All drivers face a greater risk of being in a car accident when using their cell phones. According to a new study, however, novice drivers are at an even greater risk.
It may come as no surprise that those with less experience behind the wheel would be more likely to drive in an unsafe manner when using their cell phones. This study brings increased attention to the issue, however, with researchers recommending that policies be put into place that limit the use of cell phones and allow for graduated driver licensing.
Teen Drivers More Likely to Crash and Die
For this study, researchers examined data from the 100-Car Naturalistic Driving Study, which involved experienced drivers, and the Naturalistic Teenage Driving Study (NTDS), which involved novice drivers. Both studies used data-recording devices installed in the participants’ vehicles to assess their driving behaviors during a crash or a nearby crash.
Results showed the following:
• During the study periods, a total of 167 crashes and near-crashes occurred among novice drivers, and 518 crashes and near crashes among experienced drivers.
• The risk of a crash or near-crash among novice drivers increased significantly if they were dialing a cell phone, reaching for a cell phone, or sending or receiving text messages. Risk also increased if they were reaching for an object other than a cell phone or eating.
• Among experienced drivers, only dialing a cell phone was also associated with a significantly increased risk of a crash or near crash. (Data on experienced drivers was collected before the widespread use of texting.)
“At least for novice teenage drivers,” study co-author Bruce Simons-Morton told Reuters, “secondary tasks that take the eyes off the road pose a very high risk for crash.” He went on to note that such distraction was dangerous for experienced drivers too, but that they seemed “better than novices at dividing their attention. They attend to tasks and look back up at the roadway without taking a long period of time.”
NHTSA Launches Campaign to Improve Teen Safety
Former analysis of the data from these studies showed that among newly licensed drivers, the rates of crashes or near-crashes were 3.9 times as high as the corresponding rates among experienced drivers when they drove the same vehicles. These results correlated with other studies that have shown drivers 15 to 20 years of age, though they constitute only 6.4 percent of all drivers, account for 10 percent of all motor vehicle traffic deaths, and 14 percent of all police-reported crashes resulting in injuries.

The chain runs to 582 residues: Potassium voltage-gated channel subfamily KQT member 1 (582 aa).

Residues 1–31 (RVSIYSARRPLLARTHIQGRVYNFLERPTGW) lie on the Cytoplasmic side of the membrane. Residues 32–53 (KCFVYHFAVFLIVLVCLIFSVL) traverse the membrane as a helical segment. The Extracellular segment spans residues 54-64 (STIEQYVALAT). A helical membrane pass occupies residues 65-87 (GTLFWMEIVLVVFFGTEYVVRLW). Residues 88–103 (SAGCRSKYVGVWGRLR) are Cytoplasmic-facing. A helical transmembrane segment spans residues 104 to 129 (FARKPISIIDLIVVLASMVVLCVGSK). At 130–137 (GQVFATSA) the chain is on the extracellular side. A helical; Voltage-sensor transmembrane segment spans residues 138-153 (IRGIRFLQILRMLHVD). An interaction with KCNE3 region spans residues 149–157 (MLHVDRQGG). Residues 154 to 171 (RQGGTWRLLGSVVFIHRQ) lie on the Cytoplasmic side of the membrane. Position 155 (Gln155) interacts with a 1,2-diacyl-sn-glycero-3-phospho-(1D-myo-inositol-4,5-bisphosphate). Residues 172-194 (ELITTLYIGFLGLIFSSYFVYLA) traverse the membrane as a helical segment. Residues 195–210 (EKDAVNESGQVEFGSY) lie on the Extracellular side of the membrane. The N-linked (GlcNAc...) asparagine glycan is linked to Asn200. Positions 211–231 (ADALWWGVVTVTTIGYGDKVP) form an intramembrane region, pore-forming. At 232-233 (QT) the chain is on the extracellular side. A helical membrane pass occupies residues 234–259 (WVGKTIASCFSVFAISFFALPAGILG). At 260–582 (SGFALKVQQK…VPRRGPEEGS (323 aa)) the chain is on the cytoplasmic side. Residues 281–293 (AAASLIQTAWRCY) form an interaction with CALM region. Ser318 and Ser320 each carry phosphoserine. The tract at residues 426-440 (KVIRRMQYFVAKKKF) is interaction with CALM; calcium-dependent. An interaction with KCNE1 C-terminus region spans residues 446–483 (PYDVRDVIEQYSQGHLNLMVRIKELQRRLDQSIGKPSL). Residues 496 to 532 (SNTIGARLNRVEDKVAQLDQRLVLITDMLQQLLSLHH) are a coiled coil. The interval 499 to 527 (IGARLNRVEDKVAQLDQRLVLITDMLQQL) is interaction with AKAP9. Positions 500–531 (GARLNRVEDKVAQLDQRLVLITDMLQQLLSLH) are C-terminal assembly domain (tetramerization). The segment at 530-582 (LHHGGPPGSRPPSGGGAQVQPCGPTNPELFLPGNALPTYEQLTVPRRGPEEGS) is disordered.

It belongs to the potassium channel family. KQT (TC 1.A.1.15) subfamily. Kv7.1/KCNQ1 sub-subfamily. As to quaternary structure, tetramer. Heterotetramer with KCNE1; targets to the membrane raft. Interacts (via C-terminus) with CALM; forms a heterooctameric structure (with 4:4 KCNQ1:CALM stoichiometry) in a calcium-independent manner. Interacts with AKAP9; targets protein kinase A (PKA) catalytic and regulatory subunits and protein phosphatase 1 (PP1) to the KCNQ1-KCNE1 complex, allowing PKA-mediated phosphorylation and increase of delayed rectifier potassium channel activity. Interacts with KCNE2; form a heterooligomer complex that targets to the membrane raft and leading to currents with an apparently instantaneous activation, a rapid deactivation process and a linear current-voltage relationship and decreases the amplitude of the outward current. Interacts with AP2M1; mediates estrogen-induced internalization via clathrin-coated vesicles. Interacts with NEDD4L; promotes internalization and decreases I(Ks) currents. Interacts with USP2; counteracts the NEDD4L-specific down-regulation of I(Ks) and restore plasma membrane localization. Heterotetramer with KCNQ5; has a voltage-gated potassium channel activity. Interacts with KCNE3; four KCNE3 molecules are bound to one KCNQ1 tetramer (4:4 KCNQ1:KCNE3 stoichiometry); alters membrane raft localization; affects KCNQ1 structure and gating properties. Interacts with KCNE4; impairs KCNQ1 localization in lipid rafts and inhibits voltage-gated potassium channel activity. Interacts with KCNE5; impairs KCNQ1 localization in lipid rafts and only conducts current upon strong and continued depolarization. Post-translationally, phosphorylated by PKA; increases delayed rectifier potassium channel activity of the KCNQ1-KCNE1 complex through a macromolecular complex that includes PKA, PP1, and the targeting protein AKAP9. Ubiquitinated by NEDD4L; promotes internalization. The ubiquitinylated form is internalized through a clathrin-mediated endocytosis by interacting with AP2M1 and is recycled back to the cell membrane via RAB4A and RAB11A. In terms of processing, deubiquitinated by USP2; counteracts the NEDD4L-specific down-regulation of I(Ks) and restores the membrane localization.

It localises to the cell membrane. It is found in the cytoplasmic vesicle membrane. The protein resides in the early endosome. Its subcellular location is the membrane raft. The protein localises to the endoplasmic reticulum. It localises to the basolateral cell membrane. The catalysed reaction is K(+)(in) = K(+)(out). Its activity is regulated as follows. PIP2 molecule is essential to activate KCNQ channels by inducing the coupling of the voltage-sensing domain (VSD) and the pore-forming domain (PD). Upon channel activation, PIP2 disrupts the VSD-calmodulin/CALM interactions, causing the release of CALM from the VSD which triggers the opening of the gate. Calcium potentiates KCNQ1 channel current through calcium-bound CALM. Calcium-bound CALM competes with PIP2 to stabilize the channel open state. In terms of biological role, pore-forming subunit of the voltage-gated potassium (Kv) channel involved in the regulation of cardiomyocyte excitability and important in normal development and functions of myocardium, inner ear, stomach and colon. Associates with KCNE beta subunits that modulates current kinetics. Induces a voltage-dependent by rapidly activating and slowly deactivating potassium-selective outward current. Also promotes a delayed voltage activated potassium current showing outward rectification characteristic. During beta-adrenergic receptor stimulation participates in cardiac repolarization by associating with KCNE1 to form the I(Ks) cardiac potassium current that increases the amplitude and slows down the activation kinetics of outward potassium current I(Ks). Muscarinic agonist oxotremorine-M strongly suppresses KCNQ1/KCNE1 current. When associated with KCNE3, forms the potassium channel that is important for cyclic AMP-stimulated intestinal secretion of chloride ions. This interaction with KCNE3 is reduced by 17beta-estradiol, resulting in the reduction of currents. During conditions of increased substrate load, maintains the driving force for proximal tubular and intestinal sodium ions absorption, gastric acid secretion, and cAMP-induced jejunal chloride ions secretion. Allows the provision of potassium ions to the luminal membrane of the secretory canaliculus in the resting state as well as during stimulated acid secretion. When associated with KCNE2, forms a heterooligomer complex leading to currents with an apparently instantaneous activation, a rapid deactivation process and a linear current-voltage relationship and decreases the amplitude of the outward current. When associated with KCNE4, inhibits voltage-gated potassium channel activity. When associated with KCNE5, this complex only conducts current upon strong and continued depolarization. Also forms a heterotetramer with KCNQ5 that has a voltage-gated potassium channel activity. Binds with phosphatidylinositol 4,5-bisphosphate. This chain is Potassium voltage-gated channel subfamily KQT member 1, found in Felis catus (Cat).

The National Highway Traffic Safety Association (NHTSA) states that motor-vehicle crashes are the number-one killer of teens in America, and that almost half of teens killed in crashes are the drivers themselves. The NHTSA has implemented a new campaign to help battle these statistics. Called “5 to Drive,” it challenges parents to discuss five critical driving practices with their teenage drivers that can have the greatest beneficial impacts in the event of a crash. These include:
1. No cell phone use or texting while driving.
2. No extra passengers.
3. No speeding.
4. No alcohol.
5. No driving or riding without a seatbelt.
For more information on the “5 to Drive” campaign, visit the NHTSA’s website.
Exclusively focused on representing plaintiffs, especially in mass tort litigation, Eric Chaffin prides himself on providing unsurpassed professional legal services in pursuit of the specific goals of his clients and their families. Both his work and his cases have been featured in the national press, including on ABC’s Good Morning America.